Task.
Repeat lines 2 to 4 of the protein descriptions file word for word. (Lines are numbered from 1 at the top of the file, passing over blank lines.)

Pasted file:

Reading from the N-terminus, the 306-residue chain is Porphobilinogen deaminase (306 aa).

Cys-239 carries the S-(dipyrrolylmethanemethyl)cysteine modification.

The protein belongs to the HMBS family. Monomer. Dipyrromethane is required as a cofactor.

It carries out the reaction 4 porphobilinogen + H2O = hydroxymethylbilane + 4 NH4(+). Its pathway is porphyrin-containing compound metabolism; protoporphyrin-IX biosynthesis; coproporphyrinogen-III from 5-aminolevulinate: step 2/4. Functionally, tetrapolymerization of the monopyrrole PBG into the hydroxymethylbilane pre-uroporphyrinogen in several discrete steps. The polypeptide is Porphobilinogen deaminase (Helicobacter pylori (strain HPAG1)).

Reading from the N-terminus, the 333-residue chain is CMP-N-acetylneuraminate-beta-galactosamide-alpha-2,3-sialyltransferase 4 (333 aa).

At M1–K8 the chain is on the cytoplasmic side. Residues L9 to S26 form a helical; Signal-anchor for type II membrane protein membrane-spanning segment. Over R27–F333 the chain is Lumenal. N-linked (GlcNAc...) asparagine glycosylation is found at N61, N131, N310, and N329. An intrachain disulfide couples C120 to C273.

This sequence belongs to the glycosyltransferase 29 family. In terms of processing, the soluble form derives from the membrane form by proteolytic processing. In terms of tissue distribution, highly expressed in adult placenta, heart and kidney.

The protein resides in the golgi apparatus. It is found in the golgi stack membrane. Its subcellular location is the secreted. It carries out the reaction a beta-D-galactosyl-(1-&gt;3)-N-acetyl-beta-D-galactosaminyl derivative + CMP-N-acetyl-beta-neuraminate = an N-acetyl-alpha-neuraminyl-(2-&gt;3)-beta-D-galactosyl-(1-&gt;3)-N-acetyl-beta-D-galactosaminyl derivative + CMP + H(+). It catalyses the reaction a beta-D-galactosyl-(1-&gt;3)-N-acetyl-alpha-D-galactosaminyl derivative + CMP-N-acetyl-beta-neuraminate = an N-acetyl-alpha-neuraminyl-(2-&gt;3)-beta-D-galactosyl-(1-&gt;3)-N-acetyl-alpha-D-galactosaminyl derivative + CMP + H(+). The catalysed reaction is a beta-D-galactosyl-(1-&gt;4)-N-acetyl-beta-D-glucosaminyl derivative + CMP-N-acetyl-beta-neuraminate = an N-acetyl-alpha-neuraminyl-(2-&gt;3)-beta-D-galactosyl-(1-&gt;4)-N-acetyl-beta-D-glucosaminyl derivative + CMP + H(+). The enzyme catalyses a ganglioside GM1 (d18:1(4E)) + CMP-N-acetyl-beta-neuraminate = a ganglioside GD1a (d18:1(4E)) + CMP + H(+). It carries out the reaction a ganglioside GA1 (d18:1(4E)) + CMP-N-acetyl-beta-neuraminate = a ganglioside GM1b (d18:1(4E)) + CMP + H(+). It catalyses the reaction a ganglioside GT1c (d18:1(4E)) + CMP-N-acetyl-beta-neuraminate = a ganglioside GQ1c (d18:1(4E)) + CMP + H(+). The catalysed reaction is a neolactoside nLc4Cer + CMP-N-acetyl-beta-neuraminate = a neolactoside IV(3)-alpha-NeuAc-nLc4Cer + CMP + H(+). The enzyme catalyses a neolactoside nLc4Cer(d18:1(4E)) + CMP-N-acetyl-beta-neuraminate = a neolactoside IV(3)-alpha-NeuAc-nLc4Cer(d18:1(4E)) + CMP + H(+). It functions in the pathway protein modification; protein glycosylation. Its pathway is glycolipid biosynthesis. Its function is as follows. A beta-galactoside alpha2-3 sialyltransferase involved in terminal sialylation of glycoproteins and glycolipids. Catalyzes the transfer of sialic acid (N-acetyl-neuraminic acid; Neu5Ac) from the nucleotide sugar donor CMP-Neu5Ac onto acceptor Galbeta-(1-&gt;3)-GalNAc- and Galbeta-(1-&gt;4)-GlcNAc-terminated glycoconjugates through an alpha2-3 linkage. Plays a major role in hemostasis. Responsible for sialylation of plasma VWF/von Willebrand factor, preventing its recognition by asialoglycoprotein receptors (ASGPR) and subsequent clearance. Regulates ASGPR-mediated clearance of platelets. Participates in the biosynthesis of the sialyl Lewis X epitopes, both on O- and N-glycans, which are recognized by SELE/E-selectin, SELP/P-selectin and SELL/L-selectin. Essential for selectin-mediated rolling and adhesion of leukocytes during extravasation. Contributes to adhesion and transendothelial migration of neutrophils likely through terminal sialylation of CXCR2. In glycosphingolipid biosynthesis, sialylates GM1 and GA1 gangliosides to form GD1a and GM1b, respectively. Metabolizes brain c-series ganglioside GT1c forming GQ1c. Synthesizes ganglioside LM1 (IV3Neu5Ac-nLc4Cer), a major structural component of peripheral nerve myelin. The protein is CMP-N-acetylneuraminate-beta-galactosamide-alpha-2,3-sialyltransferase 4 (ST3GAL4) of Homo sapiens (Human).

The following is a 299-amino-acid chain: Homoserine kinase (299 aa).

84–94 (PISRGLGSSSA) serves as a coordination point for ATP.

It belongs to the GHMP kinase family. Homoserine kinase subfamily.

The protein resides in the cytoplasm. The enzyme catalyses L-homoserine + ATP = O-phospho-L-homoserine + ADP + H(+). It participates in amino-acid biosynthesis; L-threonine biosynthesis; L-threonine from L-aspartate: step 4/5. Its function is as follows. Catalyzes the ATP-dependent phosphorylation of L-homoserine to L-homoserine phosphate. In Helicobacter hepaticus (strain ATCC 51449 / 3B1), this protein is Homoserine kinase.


Cys-239 carries the S-(dipyrrolylmethanemethyl)cysteine modification.

The protein belongs to the HMBS family. Monomer. Dipyrromethane is required as a cofactor.

It carries out the reaction 4 porphobilinogen + H2O = hydroxymethylbilane + 4 NH4(+). Its pathway is porphyrin-containing compound metabolism; protoporphyrin-IX biosynthesis; coproporphyrinogen-III from 5-aminolevulinate: step 2/4. Functionally, tetrapolymerization of the monopyrrole PBG into the hydroxymethylbilane pre-uroporphyrinogen in several discrete steps. The polypeptide is Porphobilinogen deaminase (Helicobacter pylori (strain HPAG1)).